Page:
More than 100 participants from 34 member countries participated in summer school planning and modeling, an essential skill in identifying the best energy sources for countries to meet their needs. The joint summer school hosted by the International Center for Theoretical Physics (ICTP) was held in June for more than two weeks at the IAAF.
The training materials were developed by IAEA, UNDESA, UNDP, IRENA, the World Bank Group, Imperial College London, Oxford University, Loboro University, Cambridge University, Katie Royal Institute of Technology and Simon Fraser University. The Open University, the Optimos Operating Community, the German International Development Agency, the British Foreign and Commonwealth Office and the Climate-Comprehensive Development Program have all contributed to the school’s program.
“Such partnerships are essential to establishing a more harmonious approach to capacity building efforts in energy planning,” said Wei Huang, director of the IAEA’s Nuclear Energy Planning, Information and Knowledge Management Division. All possible technological options must be considered to effectively address the growing energy demand and climate challenges. Energy planning plays an important role in evaluating all energy options to achieve sustainable development and net zero transition goals.
The IAEA led two of the school’s five training tracks. Energy Balance and Forecasts Track Introduces energy demand analysis and energy balances using IAEA equipment energy demand (MAED) and Energy Balance Studio (EBS). The Track on Mass Infrastructure Finance Plan provides the agency with another basic analysis of financial theory, FINPLAN financial analysis, how to finance in the energy sector, and how to analyze energy projects. Power planning tools. The school also offers tracks on climate, land, energy and water (CLEWs) modeling, energy modeling and energy system flexibility and space electrification modeling. Each track includes a separate online section with hand-picked, interactive trainers.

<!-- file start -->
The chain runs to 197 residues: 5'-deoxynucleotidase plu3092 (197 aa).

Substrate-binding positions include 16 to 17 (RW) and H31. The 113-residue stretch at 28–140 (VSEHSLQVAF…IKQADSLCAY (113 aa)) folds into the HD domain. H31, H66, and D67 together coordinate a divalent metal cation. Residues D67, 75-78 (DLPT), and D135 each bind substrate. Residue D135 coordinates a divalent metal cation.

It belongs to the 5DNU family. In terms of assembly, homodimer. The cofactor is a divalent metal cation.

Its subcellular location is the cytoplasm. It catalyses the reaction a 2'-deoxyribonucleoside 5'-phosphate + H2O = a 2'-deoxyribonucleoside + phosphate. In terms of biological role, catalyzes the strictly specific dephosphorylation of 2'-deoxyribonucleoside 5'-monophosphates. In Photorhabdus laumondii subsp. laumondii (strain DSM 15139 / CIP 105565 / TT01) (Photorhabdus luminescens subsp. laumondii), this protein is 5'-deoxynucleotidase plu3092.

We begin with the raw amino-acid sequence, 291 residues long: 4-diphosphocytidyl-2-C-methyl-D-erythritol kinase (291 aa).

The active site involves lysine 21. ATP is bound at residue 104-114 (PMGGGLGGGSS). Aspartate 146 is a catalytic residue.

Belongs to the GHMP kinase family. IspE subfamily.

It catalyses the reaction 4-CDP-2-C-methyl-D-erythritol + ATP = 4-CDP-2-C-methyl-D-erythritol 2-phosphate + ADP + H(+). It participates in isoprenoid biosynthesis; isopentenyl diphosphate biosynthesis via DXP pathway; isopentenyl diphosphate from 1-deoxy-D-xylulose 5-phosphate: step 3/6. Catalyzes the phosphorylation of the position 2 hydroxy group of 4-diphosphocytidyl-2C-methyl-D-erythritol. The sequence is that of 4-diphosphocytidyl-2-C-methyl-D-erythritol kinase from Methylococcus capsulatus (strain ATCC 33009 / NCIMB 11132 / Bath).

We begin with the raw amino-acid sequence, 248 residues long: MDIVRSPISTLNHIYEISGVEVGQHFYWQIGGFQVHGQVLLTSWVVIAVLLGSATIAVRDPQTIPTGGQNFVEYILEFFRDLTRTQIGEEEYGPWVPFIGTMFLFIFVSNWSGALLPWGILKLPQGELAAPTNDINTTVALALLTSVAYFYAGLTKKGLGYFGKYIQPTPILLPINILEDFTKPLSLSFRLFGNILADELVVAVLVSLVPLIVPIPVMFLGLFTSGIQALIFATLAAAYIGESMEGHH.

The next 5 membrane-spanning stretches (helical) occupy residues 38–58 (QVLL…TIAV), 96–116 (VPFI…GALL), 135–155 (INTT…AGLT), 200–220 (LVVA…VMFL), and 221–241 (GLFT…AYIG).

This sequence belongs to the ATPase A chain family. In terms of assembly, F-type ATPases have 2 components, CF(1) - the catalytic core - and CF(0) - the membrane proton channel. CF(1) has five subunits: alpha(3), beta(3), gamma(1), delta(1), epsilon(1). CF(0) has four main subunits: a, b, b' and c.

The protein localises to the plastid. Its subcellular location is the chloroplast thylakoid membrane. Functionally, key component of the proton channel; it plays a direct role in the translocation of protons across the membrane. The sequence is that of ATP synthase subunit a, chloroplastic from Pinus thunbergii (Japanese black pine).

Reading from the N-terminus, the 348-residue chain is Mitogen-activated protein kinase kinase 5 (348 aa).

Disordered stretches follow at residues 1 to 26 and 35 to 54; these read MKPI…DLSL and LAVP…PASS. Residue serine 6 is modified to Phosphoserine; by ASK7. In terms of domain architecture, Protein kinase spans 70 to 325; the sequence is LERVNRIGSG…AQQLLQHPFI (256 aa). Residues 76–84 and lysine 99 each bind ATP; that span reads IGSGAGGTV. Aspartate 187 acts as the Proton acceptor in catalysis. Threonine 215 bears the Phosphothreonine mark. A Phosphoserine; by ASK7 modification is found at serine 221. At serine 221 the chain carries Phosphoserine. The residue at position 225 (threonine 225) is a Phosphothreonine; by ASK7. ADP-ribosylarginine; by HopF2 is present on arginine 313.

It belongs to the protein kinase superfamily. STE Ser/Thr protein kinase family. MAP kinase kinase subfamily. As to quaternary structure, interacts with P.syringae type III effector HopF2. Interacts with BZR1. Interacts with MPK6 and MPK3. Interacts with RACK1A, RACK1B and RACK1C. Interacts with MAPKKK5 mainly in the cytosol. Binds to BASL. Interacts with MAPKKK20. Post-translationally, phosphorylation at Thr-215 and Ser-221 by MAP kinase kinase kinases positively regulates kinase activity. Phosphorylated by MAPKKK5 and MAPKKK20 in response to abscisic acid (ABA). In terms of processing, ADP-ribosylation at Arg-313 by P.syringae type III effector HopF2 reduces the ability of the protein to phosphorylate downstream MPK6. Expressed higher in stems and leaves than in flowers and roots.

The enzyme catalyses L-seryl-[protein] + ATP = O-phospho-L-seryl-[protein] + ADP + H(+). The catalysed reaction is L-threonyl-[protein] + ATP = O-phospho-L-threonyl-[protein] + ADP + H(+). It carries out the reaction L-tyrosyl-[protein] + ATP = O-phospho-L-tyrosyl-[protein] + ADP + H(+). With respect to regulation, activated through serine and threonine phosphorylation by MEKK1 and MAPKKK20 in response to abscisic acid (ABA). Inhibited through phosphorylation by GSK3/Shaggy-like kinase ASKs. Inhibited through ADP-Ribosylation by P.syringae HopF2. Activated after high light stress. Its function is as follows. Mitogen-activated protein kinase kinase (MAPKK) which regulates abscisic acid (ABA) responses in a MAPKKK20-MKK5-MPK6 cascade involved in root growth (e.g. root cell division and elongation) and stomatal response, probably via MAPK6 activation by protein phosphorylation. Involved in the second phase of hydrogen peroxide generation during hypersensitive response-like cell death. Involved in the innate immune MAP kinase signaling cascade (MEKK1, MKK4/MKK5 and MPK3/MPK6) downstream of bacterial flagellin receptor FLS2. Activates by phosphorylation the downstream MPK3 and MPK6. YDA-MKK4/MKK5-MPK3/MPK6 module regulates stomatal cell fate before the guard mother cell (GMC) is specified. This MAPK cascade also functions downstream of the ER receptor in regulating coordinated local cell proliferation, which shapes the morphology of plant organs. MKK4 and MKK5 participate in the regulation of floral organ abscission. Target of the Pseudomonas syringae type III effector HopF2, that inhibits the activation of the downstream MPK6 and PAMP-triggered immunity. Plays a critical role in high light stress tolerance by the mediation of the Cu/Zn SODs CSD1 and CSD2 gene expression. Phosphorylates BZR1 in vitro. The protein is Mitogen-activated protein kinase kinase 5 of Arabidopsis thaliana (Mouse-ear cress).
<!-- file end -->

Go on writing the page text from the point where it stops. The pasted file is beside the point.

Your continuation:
The school provided training, discussion forums, and hands-on exercises. However, the course participants presented a poster and policy note on the case study developed as part of the training, and there was a great deal of discussion and discussion with IAEA experts and partner organizations as well as the leadership modeling community.
“Summer school is a very important profession for energy planning in developing countries,” said Jafaru Egias, a science officer at the Nigerian Atomic Energy Commission. “For example, the use of FINPLAN equipment has helped me gain insights into the financing of nuclear energy projects in Nigeria, and my work is contributing to the agency’s integrated work plan.
The school has an ICP in terms of the number of applicants. Discussions are underway to establish some versions of the region’s schools in collaboration with academic institutions, including Africa, by building on the relevance of the training.
From 15 to 19 November 2021, the IIA will hold a joint ICTP-IAEA College on Climate Change Assessment of Effective Energy Options. Applications are expected to open in mid-September. More information will be posted at the Virtual College near the event.
MAED, EBS and FINPLAN are part of the IAEA’s comprehensive tools and procedures for integrated energy planning for sustainable development. The tools and methods, including the IAEA Technical Cooperation Program, and training on how to use them are available to member states. Please contact PESS.Contact-Point@iaea.org for more information.